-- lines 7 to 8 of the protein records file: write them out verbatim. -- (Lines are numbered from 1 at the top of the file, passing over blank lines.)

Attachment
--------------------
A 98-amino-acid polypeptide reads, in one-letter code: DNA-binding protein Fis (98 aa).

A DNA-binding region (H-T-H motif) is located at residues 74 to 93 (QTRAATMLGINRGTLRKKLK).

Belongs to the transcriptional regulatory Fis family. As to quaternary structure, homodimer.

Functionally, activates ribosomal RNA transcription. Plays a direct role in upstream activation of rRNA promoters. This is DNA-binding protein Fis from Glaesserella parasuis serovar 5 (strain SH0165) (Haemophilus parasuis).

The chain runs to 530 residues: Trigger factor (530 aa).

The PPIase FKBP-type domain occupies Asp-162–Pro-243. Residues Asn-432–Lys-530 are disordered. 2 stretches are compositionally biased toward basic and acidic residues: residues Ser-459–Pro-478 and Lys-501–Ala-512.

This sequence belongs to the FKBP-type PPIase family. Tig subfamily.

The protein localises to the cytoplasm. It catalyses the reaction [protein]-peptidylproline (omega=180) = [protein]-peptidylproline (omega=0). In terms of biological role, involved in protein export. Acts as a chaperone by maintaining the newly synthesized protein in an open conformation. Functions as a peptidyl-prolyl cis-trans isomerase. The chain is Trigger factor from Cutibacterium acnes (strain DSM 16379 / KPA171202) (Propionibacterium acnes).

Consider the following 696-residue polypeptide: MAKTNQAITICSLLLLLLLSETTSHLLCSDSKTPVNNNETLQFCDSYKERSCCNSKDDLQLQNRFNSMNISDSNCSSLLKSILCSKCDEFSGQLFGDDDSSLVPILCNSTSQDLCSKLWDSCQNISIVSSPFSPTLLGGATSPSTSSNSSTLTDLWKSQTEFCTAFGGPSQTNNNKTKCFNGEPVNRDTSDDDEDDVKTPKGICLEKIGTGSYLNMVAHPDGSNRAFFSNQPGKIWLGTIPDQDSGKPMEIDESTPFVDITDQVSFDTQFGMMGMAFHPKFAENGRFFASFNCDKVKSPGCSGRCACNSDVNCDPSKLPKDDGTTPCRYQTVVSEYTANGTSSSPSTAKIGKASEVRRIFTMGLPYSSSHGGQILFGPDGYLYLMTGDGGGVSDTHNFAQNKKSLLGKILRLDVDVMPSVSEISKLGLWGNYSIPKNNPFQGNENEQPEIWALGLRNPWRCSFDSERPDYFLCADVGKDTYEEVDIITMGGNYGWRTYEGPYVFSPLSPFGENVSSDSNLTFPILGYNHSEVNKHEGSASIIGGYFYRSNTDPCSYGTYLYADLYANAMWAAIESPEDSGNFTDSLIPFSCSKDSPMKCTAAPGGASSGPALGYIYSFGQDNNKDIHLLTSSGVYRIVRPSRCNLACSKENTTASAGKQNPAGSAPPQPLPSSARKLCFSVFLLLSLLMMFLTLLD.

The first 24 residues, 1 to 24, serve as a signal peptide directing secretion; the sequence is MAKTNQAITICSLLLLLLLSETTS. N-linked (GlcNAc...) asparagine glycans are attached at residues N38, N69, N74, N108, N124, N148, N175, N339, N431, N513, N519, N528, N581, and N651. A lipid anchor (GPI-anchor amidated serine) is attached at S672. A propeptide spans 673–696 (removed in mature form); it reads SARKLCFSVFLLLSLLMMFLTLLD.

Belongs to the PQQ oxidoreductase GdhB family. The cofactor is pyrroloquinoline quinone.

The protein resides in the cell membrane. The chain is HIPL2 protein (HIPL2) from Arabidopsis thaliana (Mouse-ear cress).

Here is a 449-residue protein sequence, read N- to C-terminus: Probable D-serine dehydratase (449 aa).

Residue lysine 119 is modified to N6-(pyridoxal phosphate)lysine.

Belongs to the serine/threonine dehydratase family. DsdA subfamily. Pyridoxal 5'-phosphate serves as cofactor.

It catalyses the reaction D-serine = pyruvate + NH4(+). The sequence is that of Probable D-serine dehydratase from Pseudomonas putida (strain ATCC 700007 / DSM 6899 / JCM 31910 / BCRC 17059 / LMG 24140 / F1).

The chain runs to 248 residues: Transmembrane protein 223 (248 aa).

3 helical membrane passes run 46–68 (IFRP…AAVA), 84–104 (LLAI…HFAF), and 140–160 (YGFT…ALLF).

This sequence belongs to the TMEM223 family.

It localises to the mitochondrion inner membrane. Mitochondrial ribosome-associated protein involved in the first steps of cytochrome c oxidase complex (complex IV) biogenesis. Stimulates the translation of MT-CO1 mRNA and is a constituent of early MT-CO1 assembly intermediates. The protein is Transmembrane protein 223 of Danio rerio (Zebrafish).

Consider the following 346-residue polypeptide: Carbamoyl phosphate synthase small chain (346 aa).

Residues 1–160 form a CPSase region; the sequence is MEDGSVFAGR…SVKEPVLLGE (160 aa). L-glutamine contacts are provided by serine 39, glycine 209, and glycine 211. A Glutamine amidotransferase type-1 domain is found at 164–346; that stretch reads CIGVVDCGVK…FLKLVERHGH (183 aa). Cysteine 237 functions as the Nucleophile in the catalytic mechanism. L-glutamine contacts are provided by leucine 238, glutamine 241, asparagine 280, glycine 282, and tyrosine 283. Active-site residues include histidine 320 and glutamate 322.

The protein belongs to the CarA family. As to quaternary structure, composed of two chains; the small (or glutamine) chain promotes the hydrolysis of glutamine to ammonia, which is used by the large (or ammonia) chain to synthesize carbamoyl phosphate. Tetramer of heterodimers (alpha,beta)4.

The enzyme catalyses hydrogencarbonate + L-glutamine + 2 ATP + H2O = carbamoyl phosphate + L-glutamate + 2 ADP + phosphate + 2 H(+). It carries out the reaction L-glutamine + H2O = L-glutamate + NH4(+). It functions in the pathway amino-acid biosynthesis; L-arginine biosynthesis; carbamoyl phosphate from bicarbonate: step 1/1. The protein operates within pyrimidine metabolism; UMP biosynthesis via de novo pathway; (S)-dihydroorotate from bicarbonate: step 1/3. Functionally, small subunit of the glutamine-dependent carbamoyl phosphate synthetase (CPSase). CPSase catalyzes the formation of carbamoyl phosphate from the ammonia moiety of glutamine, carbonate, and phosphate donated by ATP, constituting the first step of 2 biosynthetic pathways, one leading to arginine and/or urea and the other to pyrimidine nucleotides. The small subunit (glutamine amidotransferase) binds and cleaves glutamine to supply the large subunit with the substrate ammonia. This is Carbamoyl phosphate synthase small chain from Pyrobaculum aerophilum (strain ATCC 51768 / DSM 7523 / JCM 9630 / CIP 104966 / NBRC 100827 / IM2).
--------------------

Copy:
This sequence belongs to the FKBP-type PPIase family. Tig subfamily.

The protein localises to the cytoplasm. It catalyses the reaction [protein]-peptidylproline (omega=180) = [protein]-peptidylproline (omega=0). In terms of biological role, involved in protein export. Acts as a chaperone by maintaining the newly synthesized protein in an open conformation. Functions as a peptidyl-prolyl cis-trans isomerase. The chain is Trigger factor from Cutibacterium acnes (strain DSM 16379 / KPA171202) (Propionibacterium acnes).